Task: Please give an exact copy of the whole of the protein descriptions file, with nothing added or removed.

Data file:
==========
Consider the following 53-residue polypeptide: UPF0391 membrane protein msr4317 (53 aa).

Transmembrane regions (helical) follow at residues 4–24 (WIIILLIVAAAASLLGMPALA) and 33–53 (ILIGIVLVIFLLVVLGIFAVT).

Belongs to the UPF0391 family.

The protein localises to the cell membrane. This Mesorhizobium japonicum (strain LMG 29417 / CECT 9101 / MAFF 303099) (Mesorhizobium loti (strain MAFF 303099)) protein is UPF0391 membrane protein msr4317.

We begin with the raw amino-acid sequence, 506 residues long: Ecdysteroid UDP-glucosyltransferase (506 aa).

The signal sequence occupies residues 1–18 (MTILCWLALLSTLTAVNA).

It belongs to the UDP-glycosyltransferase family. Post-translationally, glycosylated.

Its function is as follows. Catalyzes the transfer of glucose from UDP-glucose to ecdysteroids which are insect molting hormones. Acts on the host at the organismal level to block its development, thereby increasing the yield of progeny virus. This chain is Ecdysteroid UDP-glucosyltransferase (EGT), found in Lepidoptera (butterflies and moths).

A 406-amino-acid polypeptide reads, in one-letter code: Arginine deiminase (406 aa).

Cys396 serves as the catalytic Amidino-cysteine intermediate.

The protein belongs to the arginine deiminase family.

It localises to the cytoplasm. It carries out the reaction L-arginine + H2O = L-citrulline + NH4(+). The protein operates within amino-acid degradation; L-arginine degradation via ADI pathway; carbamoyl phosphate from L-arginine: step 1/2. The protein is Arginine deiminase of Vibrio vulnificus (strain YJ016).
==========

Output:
Consider the following 53-residue polypeptide: UPF0391 membrane protein msr4317 (53 aa).

Transmembrane regions (helical) follow at residues 4–24 (WIIILLIVAAAASLLGMPALA) and 33–53 (ILIGIVLVIFLLVVLGIFAVT).

Belongs to the UPF0391 family.

The protein localises to the cell membrane. This Mesorhizobium japonicum (strain LMG 29417 / CECT 9101 / MAFF 303099) (Mesorhizobium loti (strain MAFF 303099)) protein is UPF0391 membrane protein msr4317.

We begin with the raw amino-acid sequence, 506 residues long: Ecdysteroid UDP-glucosyltransferase (506 aa).

The signal sequence occupies residues 1–18 (MTILCWLALLSTLTAVNA).

It belongs to the UDP-glycosyltransferase family. Post-translationally, glycosylated.

Its function is as follows. Catalyzes the transfer of glucose from UDP-glucose to ecdysteroids which are insect molting hormones. Acts on the host at the organismal level to block its development, thereby increasing the yield of progeny virus. This chain is Ecdysteroid UDP-glucosyltransferase (EGT), found in Lepidoptera (butterflies and moths).

A 406-amino-acid polypeptide reads, in one-letter code: Arginine deiminase (406 aa).

Cys396 serves as the catalytic Amidino-cysteine intermediate.

The protein belongs to the arginine deiminase family.

It localises to the cytoplasm. It carries out the reaction L-arginine + H2O = L-citrulline + NH4(+). The protein operates within amino-acid degradation; L-arginine degradation via ADI pathway; carbamoyl phosphate from L-arginine: step 1/2. The protein is Arginine deiminase of Vibrio vulnificus (strain YJ016).